Hope through Education

The task of trying to change a culture is daunting,
but those involved are not discouraged

Produced in Kajuki, Kenya November 2011. Veronica talks about her role in empowering and educating girls against FGM and the Alternative Rites of Passage programme, a highly successful alternative to FGM, which is now gaining momentum and bringing a change in culture within the Meru diocese in Kenya.

Female Genital Mutilation (female circumcision)
and the 'The Alternative Rites of Passage'

A major element of the rites of passage of young people in many tribes in Kenya is circumcision, administered when they reach the age of puberty. For young women, this procedure, of which the more appropriate description is Female Genital Mutilation (FGM) – is strewn with hazard and is now an illegal practice in Kenya.

By tradition – which goes back beyond memory – young women have been circumcised as a rite of passage, marking their progress from childhood to womanhood. It basically 'prepares' her, and establishes her worth on the marriage market. To prospective in-laws it makes her a fit and appropriate bride; to parents, the child now attracts a high dowry price – currently a substantial 49 goats and 10 cows in the Meru area. It is also meant to test a girl's courage to show how she endures pain. Uncircumcised girls beyond puberty have little value, and are generally ridiculed and ignored.

It is round about mid to late December that this ritual is carried out. It is administered by elderly women of the community, using crude, unsterilised instruments, in the secrecy of their small communities, at night. The methods are brutal: there are no painkillers, no hygiene, the same knife used on different girls. The risk of infection is high, as is passing on the HIV/AIDS virus. There are life-long physical and psychological effects. The young women are secluded in their house for up to six weeks after the ceremony, usually suffering great pain. Some die of infection – exact numbers are unknown – as deaths are not formally registered, or cause of death challenged.

For the past five years, a very successful annual programme, has been running to educate and persuade parents and young women against this practice. The programme culminates at the end of each year in an Alternative Rite of Passage (ARP) residential gathering (''week of seclusion') at St Peter's, where young women from around the area are given talks, seminars and advice from a wide range of experts and professionals in this field, to resist this practice. Essentially, through the residential element of the seminar, they are taken out of circulation during the circumcision 'season'.

In 2010, 208 young women attended the ARP at St Peter's. The net result is a growing community of confident young women who have defied this practice and are beginning to make their positive impact and influence felt in the community at large, with (some) going on to secondary education, and also allowing their own choice of time and partner for marriage.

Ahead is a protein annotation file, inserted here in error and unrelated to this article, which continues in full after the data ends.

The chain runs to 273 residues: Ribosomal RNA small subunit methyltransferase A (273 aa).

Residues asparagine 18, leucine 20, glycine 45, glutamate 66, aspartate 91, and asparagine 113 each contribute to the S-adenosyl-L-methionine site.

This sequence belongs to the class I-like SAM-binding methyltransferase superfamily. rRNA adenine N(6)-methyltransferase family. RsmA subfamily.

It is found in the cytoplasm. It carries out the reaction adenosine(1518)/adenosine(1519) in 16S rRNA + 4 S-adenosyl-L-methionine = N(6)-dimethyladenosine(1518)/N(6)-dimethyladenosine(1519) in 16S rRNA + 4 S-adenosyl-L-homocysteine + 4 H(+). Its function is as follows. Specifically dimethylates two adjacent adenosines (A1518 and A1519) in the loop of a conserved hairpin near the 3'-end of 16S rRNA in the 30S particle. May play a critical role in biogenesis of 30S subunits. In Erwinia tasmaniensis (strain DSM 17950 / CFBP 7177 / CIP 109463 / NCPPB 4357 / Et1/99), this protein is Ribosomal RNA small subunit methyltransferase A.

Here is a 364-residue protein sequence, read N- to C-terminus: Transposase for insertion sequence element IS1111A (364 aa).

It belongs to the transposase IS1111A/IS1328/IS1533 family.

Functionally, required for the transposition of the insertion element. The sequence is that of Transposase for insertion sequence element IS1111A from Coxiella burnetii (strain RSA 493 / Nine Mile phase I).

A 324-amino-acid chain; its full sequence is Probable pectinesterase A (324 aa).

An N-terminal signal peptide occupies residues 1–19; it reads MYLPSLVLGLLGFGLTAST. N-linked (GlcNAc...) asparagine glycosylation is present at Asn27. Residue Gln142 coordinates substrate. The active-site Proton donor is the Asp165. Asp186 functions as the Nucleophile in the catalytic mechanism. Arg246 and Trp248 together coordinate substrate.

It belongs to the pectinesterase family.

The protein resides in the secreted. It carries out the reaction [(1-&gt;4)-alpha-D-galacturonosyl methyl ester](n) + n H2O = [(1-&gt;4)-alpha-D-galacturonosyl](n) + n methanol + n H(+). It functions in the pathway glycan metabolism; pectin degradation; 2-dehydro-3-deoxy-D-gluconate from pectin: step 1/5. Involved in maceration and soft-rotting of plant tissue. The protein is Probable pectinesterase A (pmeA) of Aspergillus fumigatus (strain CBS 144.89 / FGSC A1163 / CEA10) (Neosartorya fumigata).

So far, about 500 girls will have passed through his Alternative Rites. In Fr Joe's words, 'A group of confident young women is building up to support and encourage each other. We attempt to persuade the community and parents of the benefits of education rather than circumcision – an educated young woman accrues much more intrinsic and practical value, and has the ability to give something of true worth back to the family, and community, on a long term basis. And of course, her health and dignity is secured'.

This programme has been something that St Peter's Life-Line has very much admired and in the past did not require any funding, we were able to give it voiced support and continued prayer support. However, funding for this programme ended in 2011. We feel that the ARP is a life changing, life giving programme for girls, bringing much Hope for the future. We simply could not let the programme not run this year, so have provided funds for 2011 so that it can bring Hope to those girls who would have been circumcised this year. We will continue to seek funds for future years so that it can bring much Hope and continue to change lives.

St Peter's Life-Line had given a grant for the 2011 programme to be able to train up key members of the community and for 200 girls to attend the week long seclusion of equipping and empowering. In fact, many more girls had wanted to attend and in the end a waiting list has been set up for next year. 230 girls in total graduated from the programme – the extra 30 girls were given a place on the programme as they were girls who were at risk of being cut this year.

Those involved in running the programme, do not do so without risk, they have been threatened ever since it started, but they stand firm, encouraged by seeing gradual progress, with parents and the authorities beginning to respond positively.

The task of trying to change a culture – and one aspect which is so deeply embedded – is daunting, but those involved are not discouraged, they put their trust in God, rejoice in the results, and persevere.